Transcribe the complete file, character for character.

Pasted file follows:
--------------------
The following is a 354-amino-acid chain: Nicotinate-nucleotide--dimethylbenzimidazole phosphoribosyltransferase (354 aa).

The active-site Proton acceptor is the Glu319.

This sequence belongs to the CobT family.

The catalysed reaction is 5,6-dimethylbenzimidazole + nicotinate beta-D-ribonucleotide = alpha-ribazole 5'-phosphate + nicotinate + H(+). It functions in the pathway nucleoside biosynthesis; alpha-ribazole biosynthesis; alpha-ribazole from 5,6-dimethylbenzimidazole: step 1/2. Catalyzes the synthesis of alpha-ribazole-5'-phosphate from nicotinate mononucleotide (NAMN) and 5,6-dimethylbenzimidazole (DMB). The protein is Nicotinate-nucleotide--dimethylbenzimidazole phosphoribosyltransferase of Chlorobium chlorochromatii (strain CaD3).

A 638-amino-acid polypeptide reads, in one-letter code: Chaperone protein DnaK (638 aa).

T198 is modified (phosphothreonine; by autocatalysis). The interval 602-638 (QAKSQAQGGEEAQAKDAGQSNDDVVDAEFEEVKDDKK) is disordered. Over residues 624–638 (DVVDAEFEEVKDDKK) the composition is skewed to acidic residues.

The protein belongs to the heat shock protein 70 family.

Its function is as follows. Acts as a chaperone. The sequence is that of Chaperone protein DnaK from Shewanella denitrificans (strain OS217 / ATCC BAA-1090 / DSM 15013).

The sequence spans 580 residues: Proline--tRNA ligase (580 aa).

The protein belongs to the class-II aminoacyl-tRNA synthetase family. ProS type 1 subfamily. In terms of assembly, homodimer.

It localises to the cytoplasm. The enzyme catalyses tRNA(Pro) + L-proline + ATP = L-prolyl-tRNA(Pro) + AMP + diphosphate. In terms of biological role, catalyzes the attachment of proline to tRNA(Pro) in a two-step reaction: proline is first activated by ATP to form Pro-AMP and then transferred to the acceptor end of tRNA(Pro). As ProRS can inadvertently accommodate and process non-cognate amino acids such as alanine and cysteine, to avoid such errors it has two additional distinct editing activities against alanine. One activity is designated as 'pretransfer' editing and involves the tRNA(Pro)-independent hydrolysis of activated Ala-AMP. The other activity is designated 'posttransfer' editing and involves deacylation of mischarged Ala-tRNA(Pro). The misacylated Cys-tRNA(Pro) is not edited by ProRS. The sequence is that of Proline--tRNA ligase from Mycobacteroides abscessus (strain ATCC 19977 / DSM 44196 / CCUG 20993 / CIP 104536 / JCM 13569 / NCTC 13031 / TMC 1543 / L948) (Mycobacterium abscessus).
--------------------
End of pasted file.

The following is a 354-amino-acid chain: Nicotinate-nucleotide--dimethylbenzimidazole phosphoribosyltransferase (354 aa).

The active-site Proton acceptor is the Glu319.

This sequence belongs to the CobT family.

The catalysed reaction is 5,6-dimethylbenzimidazole + nicotinate beta-D-ribonucleotide = alpha-ribazole 5'-phosphate + nicotinate + H(+). It functions in the pathway nucleoside biosynthesis; alpha-ribazole biosynthesis; alpha-ribazole from 5,6-dimethylbenzimidazole: step 1/2. Catalyzes the synthesis of alpha-ribazole-5'-phosphate from nicotinate mononucleotide (NAMN) and 5,6-dimethylbenzimidazole (DMB). The protein is Nicotinate-nucleotide--dimethylbenzimidazole phosphoribosyltransferase of Chlorobium chlorochromatii (strain CaD3).

A 638-amino-acid polypeptide reads, in one-letter code: Chaperone protein DnaK (638 aa).

T198 is modified (phosphothreonine; by autocatalysis). The interval 602-638 (QAKSQAQGGEEAQAKDAGQSNDDVVDAEFEEVKDDKK) is disordered. Over residues 624–638 (DVVDAEFEEVKDDKK) the composition is skewed to acidic residues.

The protein belongs to the heat shock protein 70 family.

Its function is as follows. Acts as a chaperone. The sequence is that of Chaperone protein DnaK from Shewanella denitrificans (strain OS217 / ATCC BAA-1090 / DSM 15013).

The sequence spans 580 residues: Proline--tRNA ligase (580 aa).

The protein belongs to the class-II aminoacyl-tRNA synthetase family. ProS type 1 subfamily. In terms of assembly, homodimer.

It localises to the cytoplasm. The enzyme catalyses tRNA(Pro) + L-proline + ATP = L-prolyl-tRNA(Pro) + AMP + diphosphate. In terms of biological role, catalyzes the attachment of proline to tRNA(Pro) in a two-step reaction: proline is first activated by ATP to form Pro-AMP and then transferred to the acceptor end of tRNA(Pro). As ProRS can inadvertently accommodate and process non-cognate amino acids such as alanine and cysteine, to avoid such errors it has two additional distinct editing activities against alanine. One activity is designated as 'pretransfer' editing and involves the tRNA(Pro)-independent hydrolysis of activated Ala-AMP. The other activity is designated 'posttransfer' editing and involves deacylation of mischarged Ala-tRNA(Pro). The misacylated Cys-tRNA(Pro) is not edited by ProRS. The sequence is that of Proline--tRNA ligase from Mycobacteroides abscessus (strain ATCC 19977 / DSM 44196 / CCUG 20993 / CIP 104536 / JCM 13569 / NCTC 13031 / TMC 1543 / L948) (Mycobacterium abscessus).